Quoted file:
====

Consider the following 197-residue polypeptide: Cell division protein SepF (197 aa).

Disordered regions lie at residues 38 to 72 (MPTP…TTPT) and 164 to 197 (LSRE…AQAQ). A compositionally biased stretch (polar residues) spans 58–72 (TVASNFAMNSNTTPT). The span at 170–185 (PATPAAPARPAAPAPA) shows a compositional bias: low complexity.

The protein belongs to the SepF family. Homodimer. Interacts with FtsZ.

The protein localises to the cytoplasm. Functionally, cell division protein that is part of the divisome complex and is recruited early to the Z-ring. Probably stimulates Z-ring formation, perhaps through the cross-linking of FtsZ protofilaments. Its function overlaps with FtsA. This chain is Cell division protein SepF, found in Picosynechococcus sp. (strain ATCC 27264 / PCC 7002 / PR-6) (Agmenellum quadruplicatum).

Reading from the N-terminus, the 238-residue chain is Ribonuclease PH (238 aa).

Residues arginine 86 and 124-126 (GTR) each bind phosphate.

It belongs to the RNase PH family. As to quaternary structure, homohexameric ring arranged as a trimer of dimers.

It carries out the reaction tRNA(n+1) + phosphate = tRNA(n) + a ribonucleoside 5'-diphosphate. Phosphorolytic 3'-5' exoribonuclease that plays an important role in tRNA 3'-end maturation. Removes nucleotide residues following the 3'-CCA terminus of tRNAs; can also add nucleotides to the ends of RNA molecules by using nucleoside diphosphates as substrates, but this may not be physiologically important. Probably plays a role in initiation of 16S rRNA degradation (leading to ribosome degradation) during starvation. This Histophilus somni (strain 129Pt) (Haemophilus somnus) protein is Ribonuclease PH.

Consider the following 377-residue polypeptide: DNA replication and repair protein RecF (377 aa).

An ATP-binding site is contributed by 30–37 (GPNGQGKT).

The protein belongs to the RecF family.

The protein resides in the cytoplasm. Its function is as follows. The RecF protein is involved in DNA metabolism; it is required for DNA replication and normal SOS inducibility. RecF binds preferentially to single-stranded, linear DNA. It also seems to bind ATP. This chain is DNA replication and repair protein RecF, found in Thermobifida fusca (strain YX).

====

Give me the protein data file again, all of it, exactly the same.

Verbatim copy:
Consider the following 197-residue polypeptide: Cell division protein SepF (197 aa).

Disordered regions lie at residues 38 to 72 (MPTP…TTPT) and 164 to 197 (LSRE…AQAQ). A compositionally biased stretch (polar residues) spans 58–72 (TVASNFAMNSNTTPT). The span at 170–185 (PATPAAPARPAAPAPA) shows a compositional bias: low complexity.

The protein belongs to the SepF family. Homodimer. Interacts with FtsZ.

The protein localises to the cytoplasm. Functionally, cell division protein that is part of the divisome complex and is recruited early to the Z-ring. Probably stimulates Z-ring formation, perhaps through the cross-linking of FtsZ protofilaments. Its function overlaps with FtsA. This chain is Cell division protein SepF, found in Picosynechococcus sp. (strain ATCC 27264 / PCC 7002 / PR-6) (Agmenellum quadruplicatum).

Reading from the N-terminus, the 238-residue chain is Ribonuclease PH (238 aa).

Residues arginine 86 and 124-126 (GTR) each bind phosphate.

It belongs to the RNase PH family. As to quaternary structure, homohexameric ring arranged as a trimer of dimers.

It carries out the reaction tRNA(n+1) + phosphate = tRNA(n) + a ribonucleoside 5'-diphosphate. Phosphorolytic 3'-5' exoribonuclease that plays an important role in tRNA 3'-end maturation. Removes nucleotide residues following the 3'-CCA terminus of tRNAs; can also add nucleotides to the ends of RNA molecules by using nucleoside diphosphates as substrates, but this may not be physiologically important. Probably plays a role in initiation of 16S rRNA degradation (leading to ribosome degradation) during starvation. This Histophilus somni (strain 129Pt) (Haemophilus somnus) protein is Ribonuclease PH.

Consider the following 377-residue polypeptide: DNA replication and repair protein RecF (377 aa).

An ATP-binding site is contributed by 30–37 (GPNGQGKT).

The protein belongs to the RecF family.

The protein resides in the cytoplasm. Its function is as follows. The RecF protein is involved in DNA metabolism; it is required for DNA replication and normal SOS inducibility. RecF binds preferentially to single-stranded, linear DNA. It also seems to bind ATP. This chain is DNA replication and repair protein RecF, found in Thermobifida fusca (strain YX).